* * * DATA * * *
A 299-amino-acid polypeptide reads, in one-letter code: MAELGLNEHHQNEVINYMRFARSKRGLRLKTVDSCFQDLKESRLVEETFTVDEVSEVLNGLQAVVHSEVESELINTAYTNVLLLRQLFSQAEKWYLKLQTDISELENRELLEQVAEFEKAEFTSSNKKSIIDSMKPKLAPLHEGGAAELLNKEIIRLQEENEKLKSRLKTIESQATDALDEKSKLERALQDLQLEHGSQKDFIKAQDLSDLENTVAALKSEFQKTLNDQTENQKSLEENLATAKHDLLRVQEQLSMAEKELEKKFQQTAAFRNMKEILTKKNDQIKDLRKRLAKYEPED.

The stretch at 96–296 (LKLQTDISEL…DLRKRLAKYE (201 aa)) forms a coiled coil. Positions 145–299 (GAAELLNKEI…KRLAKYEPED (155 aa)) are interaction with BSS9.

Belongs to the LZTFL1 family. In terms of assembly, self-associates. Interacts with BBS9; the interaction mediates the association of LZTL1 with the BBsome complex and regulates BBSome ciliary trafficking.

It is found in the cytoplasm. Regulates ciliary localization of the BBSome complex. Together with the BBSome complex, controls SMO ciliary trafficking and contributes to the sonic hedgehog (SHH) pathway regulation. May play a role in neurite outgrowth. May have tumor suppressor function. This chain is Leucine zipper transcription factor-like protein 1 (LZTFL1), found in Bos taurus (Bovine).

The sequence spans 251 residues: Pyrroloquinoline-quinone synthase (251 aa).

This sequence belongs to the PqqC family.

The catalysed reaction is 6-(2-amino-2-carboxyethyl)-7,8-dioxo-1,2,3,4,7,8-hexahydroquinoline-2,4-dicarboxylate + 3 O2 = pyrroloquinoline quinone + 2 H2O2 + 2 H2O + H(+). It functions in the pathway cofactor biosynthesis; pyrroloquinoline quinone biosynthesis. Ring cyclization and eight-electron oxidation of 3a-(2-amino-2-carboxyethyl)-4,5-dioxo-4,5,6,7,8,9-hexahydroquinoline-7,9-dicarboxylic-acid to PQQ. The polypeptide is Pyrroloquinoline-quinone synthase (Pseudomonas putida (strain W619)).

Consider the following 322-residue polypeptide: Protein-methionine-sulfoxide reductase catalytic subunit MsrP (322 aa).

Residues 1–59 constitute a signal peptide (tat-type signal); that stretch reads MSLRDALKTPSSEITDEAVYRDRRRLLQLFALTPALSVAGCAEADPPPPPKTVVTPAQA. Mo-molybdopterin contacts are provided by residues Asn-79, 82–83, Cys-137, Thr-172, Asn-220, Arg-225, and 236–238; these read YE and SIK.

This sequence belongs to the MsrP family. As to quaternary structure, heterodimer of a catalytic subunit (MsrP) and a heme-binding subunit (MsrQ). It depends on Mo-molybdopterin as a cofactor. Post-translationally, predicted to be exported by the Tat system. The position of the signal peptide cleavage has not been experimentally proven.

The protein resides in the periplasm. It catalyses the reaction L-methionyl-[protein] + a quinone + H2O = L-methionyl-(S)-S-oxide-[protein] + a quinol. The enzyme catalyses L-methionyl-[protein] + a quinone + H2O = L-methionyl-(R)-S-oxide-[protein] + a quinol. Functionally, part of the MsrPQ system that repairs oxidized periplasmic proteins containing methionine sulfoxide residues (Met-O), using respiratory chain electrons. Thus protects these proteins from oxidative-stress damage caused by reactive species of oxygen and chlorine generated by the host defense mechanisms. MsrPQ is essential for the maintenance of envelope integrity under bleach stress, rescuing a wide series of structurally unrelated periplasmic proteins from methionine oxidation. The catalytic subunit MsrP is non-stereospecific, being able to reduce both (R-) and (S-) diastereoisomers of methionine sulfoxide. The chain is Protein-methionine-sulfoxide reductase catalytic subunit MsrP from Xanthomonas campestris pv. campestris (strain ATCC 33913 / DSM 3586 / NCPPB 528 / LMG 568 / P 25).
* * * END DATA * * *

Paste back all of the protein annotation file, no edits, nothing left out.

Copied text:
A 299-amino-acid polypeptide reads, in one-letter code: MAELGLNEHHQNEVINYMRFARSKRGLRLKTVDSCFQDLKESRLVEETFTVDEVSEVLNGLQAVVHSEVESELINTAYTNVLLLRQLFSQAEKWYLKLQTDISELENRELLEQVAEFEKAEFTSSNKKSIIDSMKPKLAPLHEGGAAELLNKEIIRLQEENEKLKSRLKTIESQATDALDEKSKLERALQDLQLEHGSQKDFIKAQDLSDLENTVAALKSEFQKTLNDQTENQKSLEENLATAKHDLLRVQEQLSMAEKELEKKFQQTAAFRNMKEILTKKNDQIKDLRKRLAKYEPED.

The stretch at 96–296 (LKLQTDISEL…DLRKRLAKYE (201 aa)) forms a coiled coil. Positions 145–299 (GAAELLNKEI…KRLAKYEPED (155 aa)) are interaction with BSS9.

Belongs to the LZTFL1 family. In terms of assembly, self-associates. Interacts with BBS9; the interaction mediates the association of LZTL1 with the BBsome complex and regulates BBSome ciliary trafficking.

It is found in the cytoplasm. Regulates ciliary localization of the BBSome complex. Together with the BBSome complex, controls SMO ciliary trafficking and contributes to the sonic hedgehog (SHH) pathway regulation. May play a role in neurite outgrowth. May have tumor suppressor function. This chain is Leucine zipper transcription factor-like protein 1 (LZTFL1), found in Bos taurus (Bovine).

The sequence spans 251 residues: Pyrroloquinoline-quinone synthase (251 aa).

This sequence belongs to the PqqC family.

The catalysed reaction is 6-(2-amino-2-carboxyethyl)-7,8-dioxo-1,2,3,4,7,8-hexahydroquinoline-2,4-dicarboxylate + 3 O2 = pyrroloquinoline quinone + 2 H2O2 + 2 H2O + H(+). It functions in the pathway cofactor biosynthesis; pyrroloquinoline quinone biosynthesis. Ring cyclization and eight-electron oxidation of 3a-(2-amino-2-carboxyethyl)-4,5-dioxo-4,5,6,7,8,9-hexahydroquinoline-7,9-dicarboxylic-acid to PQQ. The polypeptide is Pyrroloquinoline-quinone synthase (Pseudomonas putida (strain W619)).

Consider the following 322-residue polypeptide: Protein-methionine-sulfoxide reductase catalytic subunit MsrP (322 aa).

Residues 1–59 constitute a signal peptide (tat-type signal); that stretch reads MSLRDALKTPSSEITDEAVYRDRRRLLQLFALTPALSVAGCAEADPPPPPKTVVTPAQA. Mo-molybdopterin contacts are provided by residues Asn-79, 82–83, Cys-137, Thr-172, Asn-220, Arg-225, and 236–238; these read YE and SIK.

This sequence belongs to the MsrP family. As to quaternary structure, heterodimer of a catalytic subunit (MsrP) and a heme-binding subunit (MsrQ). It depends on Mo-molybdopterin as a cofactor. Post-translationally, predicted to be exported by the Tat system. The position of the signal peptide cleavage has not been experimentally proven.

The protein resides in the periplasm. It catalyses the reaction L-methionyl-[protein] + a quinone + H2O = L-methionyl-(S)-S-oxide-[protein] + a quinol. The enzyme catalyses L-methionyl-[protein] + a quinone + H2O = L-methionyl-(R)-S-oxide-[protein] + a quinol. Functionally, part of the MsrPQ system that repairs oxidized periplasmic proteins containing methionine sulfoxide residues (Met-O), using respiratory chain electrons. Thus protects these proteins from oxidative-stress damage caused by reactive species of oxygen and chlorine generated by the host defense mechanisms. MsrPQ is essential for the maintenance of envelope integrity under bleach stress, rescuing a wide series of structurally unrelated periplasmic proteins from methionine oxidation. The catalytic subunit MsrP is non-stereospecific, being able to reduce both (R-) and (S-) diastereoisomers of methionine sulfoxide. The chain is Protein-methionine-sulfoxide reductase catalytic subunit MsrP from Xanthomonas campestris pv. campestris (strain ATCC 33913 / DSM 3586 / NCPPB 528 / LMG 568 / P 25).